City council has opted to not seek another court injunction against Uber for the time being, though the door remains open to potential legal action down the road.

A motion before council on Wednesday initially called for the city to seek an injunction against Uber and individual UberX drivers, however the motion was subsequently amended by Mayor John Tory to include language that would prevent an injunction from being sought until it is deemed “appropriate” by legal advisors.

Tory’s amendment, which carried 39-3, was made after councillors heard advice from the city’s lawyers during a two-hour long in-camera session earlier in the day.

“The professional advice we received was that we were not going to have the best chance at being successful if an injunction was brought at this time,” Tory told reporters at city hall following the vote. “When we go forward with an application it should be one that we are going to win. In this case, I believe the best course of action we can follow is to listen to our objective and professional advisers.”

The motion seeking an immediate injunction was initially brought forward by Coun. Jim Karygiannis and then supported by the city’s licensing and standards committee.

Though Karygiannis did vote in favour of Tory’s amendment he told CP24 that he only did so because he felt that voting against it would send the wrong message to Uber.

“The words were ‘when appropriate.’ I think it is appropriate now (to file an injunction). Those words shouldn’t have been in it but if I didn’t vote for the motion I would be signaling to Uber that I support them,” he said. “The appropriate time is now.”

City sought an injunction last year

The city previously sought an injunction to put the brakes on Uber’s Toronto operations last year but in July an Ontario Superior Court justice ruled that the company didn’t need a licence to operate under current city bylaws and threw out the case.

The motion that was before council today was brought forward in light of a temporary injunction granted against Uber in Calgary and changes made to Toronto’s Municipal Code in October that seemingly banned the service.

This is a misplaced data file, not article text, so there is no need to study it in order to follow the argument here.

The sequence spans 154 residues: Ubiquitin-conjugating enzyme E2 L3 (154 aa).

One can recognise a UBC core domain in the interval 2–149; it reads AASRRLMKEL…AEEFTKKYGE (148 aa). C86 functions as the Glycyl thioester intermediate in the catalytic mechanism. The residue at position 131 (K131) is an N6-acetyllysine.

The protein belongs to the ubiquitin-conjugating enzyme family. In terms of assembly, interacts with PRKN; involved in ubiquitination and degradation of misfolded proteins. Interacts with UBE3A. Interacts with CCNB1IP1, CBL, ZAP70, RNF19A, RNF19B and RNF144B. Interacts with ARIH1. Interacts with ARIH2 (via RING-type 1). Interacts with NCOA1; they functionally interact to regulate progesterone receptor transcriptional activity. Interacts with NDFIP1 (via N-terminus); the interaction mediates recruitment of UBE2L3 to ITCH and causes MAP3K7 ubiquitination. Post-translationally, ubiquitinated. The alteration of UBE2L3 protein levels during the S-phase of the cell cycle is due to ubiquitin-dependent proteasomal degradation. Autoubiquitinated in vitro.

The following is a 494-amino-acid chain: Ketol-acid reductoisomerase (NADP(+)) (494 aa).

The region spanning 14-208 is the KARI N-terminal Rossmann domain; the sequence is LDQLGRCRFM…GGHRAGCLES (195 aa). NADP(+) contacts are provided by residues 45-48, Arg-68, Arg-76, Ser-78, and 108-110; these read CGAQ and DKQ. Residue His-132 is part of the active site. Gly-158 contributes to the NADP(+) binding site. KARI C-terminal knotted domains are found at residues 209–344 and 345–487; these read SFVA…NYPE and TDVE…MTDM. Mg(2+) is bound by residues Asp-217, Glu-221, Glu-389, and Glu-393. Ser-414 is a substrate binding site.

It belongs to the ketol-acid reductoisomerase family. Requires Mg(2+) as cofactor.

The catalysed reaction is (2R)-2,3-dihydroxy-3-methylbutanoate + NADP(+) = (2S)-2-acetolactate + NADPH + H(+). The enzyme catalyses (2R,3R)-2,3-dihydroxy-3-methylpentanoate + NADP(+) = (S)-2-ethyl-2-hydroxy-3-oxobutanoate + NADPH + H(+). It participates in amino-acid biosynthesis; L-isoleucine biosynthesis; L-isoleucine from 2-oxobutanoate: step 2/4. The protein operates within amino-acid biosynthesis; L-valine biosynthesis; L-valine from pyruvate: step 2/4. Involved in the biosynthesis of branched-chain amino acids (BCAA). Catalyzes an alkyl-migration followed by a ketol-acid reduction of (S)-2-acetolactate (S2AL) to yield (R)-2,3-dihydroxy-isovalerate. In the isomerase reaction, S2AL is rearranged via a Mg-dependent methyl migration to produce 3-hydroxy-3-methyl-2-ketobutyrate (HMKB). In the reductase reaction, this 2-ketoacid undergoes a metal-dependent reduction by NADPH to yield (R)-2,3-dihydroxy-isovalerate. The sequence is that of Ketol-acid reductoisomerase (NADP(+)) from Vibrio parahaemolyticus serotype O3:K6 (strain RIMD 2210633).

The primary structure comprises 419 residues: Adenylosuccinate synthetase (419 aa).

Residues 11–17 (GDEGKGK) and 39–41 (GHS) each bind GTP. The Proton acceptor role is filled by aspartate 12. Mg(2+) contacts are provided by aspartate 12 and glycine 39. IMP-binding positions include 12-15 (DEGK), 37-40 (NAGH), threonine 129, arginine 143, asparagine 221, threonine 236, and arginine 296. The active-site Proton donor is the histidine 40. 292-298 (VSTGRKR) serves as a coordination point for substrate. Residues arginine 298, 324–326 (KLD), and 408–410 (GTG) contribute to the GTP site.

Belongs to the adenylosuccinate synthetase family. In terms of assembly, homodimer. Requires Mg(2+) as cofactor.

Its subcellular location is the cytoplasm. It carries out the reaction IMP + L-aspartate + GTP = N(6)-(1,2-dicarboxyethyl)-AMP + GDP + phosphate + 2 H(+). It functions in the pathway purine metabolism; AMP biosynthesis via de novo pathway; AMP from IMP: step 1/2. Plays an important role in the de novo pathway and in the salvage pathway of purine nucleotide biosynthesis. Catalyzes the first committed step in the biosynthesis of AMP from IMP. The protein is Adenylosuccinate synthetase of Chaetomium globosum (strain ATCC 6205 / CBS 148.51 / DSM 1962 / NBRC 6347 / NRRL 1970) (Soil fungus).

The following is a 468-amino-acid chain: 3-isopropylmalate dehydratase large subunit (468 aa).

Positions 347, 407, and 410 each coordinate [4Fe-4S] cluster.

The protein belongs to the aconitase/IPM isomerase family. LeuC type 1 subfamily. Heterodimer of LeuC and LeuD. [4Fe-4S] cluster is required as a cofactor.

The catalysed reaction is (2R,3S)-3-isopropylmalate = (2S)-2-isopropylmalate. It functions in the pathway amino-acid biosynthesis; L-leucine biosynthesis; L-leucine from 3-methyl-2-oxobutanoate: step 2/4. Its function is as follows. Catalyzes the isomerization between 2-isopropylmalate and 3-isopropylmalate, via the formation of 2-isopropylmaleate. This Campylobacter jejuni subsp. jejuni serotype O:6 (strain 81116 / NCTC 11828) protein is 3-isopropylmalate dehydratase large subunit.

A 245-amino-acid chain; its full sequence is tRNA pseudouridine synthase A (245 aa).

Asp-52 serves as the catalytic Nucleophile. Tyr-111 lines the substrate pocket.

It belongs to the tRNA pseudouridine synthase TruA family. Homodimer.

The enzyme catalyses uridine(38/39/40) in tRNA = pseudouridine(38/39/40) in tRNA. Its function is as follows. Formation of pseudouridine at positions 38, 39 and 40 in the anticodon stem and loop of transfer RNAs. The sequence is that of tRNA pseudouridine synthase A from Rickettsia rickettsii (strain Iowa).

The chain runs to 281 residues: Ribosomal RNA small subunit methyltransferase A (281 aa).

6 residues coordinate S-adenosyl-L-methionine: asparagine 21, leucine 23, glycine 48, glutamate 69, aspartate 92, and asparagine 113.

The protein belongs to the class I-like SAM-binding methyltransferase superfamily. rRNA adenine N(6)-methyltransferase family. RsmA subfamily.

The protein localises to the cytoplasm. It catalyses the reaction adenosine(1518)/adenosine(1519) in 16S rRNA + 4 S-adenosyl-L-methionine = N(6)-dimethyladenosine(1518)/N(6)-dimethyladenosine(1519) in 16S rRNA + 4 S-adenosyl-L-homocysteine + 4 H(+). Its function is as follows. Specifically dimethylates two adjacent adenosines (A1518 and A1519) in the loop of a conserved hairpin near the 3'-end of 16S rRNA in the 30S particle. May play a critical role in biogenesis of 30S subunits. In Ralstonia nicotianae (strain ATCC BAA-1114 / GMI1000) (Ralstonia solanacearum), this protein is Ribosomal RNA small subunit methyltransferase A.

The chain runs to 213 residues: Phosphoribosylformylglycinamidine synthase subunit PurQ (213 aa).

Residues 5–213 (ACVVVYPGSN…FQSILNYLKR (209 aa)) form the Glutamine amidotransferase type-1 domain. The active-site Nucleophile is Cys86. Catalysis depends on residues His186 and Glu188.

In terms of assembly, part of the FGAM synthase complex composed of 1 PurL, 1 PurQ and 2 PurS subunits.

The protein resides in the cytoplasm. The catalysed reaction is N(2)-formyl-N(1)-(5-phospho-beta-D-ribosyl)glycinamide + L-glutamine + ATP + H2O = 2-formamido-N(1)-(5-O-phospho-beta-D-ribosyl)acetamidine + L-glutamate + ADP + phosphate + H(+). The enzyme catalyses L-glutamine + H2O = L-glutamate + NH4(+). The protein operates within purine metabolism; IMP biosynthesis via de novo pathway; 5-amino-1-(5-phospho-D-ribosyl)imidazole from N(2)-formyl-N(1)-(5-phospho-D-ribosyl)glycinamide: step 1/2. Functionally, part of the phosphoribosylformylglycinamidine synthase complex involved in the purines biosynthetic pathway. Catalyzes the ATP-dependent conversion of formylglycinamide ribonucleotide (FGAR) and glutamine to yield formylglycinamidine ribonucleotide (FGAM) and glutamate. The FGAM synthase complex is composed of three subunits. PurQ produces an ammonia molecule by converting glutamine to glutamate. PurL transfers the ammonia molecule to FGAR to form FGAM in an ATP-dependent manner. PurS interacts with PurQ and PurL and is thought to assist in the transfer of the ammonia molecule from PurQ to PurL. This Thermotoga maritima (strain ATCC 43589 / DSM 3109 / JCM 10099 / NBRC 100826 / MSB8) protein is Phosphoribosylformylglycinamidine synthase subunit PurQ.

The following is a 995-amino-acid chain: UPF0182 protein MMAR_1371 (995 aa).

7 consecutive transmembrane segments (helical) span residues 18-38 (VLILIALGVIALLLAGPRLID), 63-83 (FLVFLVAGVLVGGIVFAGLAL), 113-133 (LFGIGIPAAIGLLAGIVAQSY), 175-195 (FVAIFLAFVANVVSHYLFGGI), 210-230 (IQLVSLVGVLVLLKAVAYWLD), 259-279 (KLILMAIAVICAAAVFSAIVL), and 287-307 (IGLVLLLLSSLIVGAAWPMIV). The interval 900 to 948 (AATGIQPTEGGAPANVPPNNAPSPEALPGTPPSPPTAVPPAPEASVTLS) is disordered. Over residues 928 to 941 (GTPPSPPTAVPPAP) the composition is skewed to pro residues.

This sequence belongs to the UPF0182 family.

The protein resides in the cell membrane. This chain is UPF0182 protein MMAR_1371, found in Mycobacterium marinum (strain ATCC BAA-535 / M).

Speaking with reporters at city hall, Tory admitted that the present situation “is not fair for taxi drivers” but he said by seeking an injunction now the city may jeopardize the drafting of new regulations that are intended to level the playing field for the entire ground transportation industry.

Those regulations are expected to be tabled in March and brought to city council in the spring.

“Starting the months-long process of pursuing an injunction now may delay dozens of ongoing charges before the courts and it would also force city staff to stop working on bylaws that are long overdue, bylaws which will create a regulatory framework that is fair to all parties,” Tory said. “I have always been clear that I believe bringing Uber under new regulations, which provide fairness and equity for all, is the best course of action and I believe city council has an opportunity to finally address the outdated system here in Toronto by listening to city staff.”

Tense moments

A large crowd of taxi drivers were on hand for Wednesday’s debate and at one point things grew heated with several of the drivers shouting obscenities at members of city council and accusing them of “supporting illegal operators.”

One man even had to be escorted out by police after he refused to leave the council floor.

“I can understand their frustration. When somebody says something so blatantly against you, when you are in the fight of your life, when you are in the fight of your family’s life, things are going to come out,” fleet operator and industry spokesperson Sam Moini told reporters at city hall. “They want to protect their family. That’s all they want to do. You can’t blame them for how they are going to react.”

Taxi drivers have long contended that Uber enjoys an unfair competitive advantage because its drivers are not subject to the same regulations that cab drivers are.

Uber, however, has maintained that it is a technology company and shouldn’t be subject to rules designed with conventional cabs in mind.

"An Ontario Supreme Court ruling, Municipal Licensing and Standards, Mayor Tory and Toronto City Council have all recognized that Uber and ridesharing is a unique business in need of a new regulatory framework,” the company said in a statement following Wednesday’s vote. “We will continue to work with city officials towards new regulations this spring that benefit Toronto’s hundreds of thousands of riders and drivers who want safe, affordable and reliable transportation options."